Mykolaïv is located in the Southern Ukraine, 430km south of Kyiv, the capital. The first Jews settled in the town in 1789. In 1819 a synagogue was built. The Jews started to come and live in larger numbers in the 1860s once the ban of Jewish presence in the city was lifted and the city became part of the Pale of Settlement. The majority of the Jews were involved in trade or handcraft, for instance, shoemaking. In 1897, about 22% of the total population of the village was Jewish. In this period, another synagogue, known as the Choral Synagogue, was built. Through time, the Jewish community from Mykolaiv suffered from several pogroms; in 1881, 1899, 1905, and in 1919. During the 1919 pogrom, 29 Jews were killed. Under Soviet rule, many cooperatives were created. In the 1920s-1930s a Yiddish school was opened alongside the existing Talmud Torah. In 1939, 25,280 Jews lived in the city making up only 15% of the total population. This number increased when Jewish refugees from Western territories arrived at the beginning of WWII.
Mykolaïv is located in the Southern Ukraine, 430km south of Kyiv, the capital. The first Jews settled in the town in 1789. In 1819 a synagogue was built. The Jews started to come and live in larger numbers in the 1860s once the ban of Jewish presence in the city was lifted and the city became part of the Pale of Settlement. The majority of the Jews were involved in trade or handcraft, for instance, shoemaking. In 1897, about 22% of the total population of the village was Jewish. In this period, another synagogue, known as the Choral Synagogue, was built. Through time, the Jewish community from Mykolaiv suffered from several pogroms; in 1881, 1899, 1905, and in 1919. During the 1919 pogrom, 29 Jews were killed. Under Soviet rule, many cooperatives were created. In the 1920s-1930s a Yiddish school was opened alongside the existing Talmud Torah. In 1939, 25,280 Jews lived in the city making up only 15% of the total population. This number increased when Jewish refugees from Western territories arrived at the beginning of WWII. was occupied by the German army on August 16, 1941. Immediately the Jewish population was registered and marked with distinguishing yellow badges in the form of the Star of David. Several anti-Jewish measures were implemented: the Jews were not allowed to appear in some zones of the city and they were subjected to perform forced labor. During the first days of the occupation, eight Jews were hanged, together with five non-Jews, allegedly being accused of looting. Another shooting took place in late August 1941 when Sonderkommando 11a rounded-up and shot about 230 Jews for refusing to obey German orders. Approximately 5,000 local Jews were murdered in the middle of September 1941 outside the city in the three ravines, located 10km away from the city near the village of Voskresenske and Kalynivka and Horokhivka. Before being taken to the execution site, the Jews were rounded up at the Jewish cemetery; today there is a park, for a couple of days under the pretext of the future resettlement. According to the testimonies, some Jews, mainly handicapped, were killed and buried at the cemetery. After having been separated, men were taken and killed first. The next day women and children were brought by truck. All of the victims had to undress before being shot at the edge of the ravines by the shooters from Einsatzgruppe D and the 9th Police battalion attached to Einsatzgruppe D. In the three days an estimated 5,000 Jews were murdered. Those Jews, who managed to hide from the mass execution of September 1941, were rounded-up and shot in the pits near the banks of the Inhul River, outside of the city. According to the testimonies, this shooting took place in October 1941. However, the exact date remains unknown as well as the number of victims.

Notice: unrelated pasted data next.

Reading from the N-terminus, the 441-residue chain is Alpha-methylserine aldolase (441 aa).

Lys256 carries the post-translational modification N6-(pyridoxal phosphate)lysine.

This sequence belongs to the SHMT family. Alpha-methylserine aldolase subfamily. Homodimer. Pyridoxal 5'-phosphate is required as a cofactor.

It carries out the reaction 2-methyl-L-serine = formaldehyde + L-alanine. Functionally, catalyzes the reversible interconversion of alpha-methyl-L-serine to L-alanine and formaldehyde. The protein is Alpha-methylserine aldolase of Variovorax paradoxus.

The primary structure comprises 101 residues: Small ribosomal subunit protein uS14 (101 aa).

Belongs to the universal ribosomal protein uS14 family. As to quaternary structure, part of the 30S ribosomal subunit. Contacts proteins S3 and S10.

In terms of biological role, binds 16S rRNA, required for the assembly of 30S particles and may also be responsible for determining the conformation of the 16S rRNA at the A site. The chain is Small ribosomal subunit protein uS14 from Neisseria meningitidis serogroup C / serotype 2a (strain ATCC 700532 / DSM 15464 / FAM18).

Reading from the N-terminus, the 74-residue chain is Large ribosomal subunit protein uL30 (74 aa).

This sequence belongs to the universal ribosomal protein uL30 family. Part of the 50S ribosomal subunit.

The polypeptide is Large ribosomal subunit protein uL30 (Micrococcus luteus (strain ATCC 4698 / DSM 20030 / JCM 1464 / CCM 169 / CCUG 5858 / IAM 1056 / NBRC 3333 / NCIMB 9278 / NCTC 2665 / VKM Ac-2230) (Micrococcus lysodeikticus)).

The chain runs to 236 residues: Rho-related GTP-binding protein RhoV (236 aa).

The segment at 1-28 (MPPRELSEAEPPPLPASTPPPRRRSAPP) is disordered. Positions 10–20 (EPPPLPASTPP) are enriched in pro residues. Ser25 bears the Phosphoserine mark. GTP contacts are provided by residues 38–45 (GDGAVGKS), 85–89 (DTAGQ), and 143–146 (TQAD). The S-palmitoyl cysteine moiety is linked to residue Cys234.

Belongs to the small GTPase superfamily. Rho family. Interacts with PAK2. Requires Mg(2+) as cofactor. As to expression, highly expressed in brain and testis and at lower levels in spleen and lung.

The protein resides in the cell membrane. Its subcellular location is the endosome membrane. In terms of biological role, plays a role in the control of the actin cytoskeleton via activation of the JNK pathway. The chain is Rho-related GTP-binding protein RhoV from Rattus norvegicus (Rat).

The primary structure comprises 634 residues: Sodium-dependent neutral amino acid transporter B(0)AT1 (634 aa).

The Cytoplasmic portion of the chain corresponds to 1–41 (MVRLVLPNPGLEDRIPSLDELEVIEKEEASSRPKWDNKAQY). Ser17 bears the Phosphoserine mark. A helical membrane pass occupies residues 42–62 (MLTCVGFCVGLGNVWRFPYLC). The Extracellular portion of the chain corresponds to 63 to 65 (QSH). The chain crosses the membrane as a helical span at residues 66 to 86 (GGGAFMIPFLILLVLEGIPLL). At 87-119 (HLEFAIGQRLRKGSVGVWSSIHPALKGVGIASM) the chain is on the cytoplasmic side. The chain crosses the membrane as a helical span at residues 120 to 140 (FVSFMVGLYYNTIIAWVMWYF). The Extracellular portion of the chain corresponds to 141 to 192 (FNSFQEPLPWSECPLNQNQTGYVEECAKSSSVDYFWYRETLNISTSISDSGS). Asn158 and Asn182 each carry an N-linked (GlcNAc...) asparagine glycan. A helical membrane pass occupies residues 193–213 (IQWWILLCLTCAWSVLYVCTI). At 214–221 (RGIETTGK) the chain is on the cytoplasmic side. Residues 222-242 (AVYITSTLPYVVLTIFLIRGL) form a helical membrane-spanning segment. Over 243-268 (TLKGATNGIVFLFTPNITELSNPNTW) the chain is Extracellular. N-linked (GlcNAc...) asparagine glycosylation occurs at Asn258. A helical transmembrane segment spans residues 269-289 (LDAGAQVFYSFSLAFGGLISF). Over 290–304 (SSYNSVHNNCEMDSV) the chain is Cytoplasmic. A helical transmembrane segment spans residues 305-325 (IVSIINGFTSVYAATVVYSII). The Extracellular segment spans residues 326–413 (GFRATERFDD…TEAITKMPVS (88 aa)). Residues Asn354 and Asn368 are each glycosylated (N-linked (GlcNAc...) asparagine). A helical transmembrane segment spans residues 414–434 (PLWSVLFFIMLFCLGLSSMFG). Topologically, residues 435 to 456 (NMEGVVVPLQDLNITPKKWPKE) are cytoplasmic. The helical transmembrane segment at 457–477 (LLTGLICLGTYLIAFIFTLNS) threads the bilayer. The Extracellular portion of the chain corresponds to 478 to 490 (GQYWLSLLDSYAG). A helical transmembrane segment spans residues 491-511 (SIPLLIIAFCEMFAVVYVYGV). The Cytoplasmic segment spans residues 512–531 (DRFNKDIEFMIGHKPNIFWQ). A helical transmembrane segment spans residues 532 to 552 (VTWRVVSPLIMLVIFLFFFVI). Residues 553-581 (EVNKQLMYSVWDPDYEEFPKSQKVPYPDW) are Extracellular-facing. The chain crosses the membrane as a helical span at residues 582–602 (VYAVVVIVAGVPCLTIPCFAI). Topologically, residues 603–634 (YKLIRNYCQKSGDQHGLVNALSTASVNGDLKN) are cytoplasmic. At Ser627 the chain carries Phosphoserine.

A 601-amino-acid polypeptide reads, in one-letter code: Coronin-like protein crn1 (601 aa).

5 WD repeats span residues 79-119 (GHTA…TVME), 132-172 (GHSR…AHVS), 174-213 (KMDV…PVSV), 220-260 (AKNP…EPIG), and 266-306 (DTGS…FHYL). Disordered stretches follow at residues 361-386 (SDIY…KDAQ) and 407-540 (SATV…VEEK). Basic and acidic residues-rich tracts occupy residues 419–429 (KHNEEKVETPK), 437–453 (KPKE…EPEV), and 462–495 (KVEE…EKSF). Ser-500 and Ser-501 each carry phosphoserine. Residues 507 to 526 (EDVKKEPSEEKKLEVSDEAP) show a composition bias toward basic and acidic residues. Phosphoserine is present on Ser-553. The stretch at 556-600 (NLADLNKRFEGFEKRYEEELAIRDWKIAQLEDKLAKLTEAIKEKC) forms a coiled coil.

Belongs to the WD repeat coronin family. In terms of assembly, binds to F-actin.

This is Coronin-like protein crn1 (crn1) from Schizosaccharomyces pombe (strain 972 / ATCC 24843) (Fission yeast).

In 1942 a labor camp was established in Mykolaiv. Jews from areas of Ukraine under both German and Romanian administration were displaced to this camp which was liquidated in late 1942 or early 1943. According to the archives, a 1005 operation aiming to hide the traces of the crimes was launched in November 1943. About 150 Soviet prisoners of war were forced to unearth the bodies of Jewish victims and burn them. The 150 prisoners were then burned alive once the operation was complete.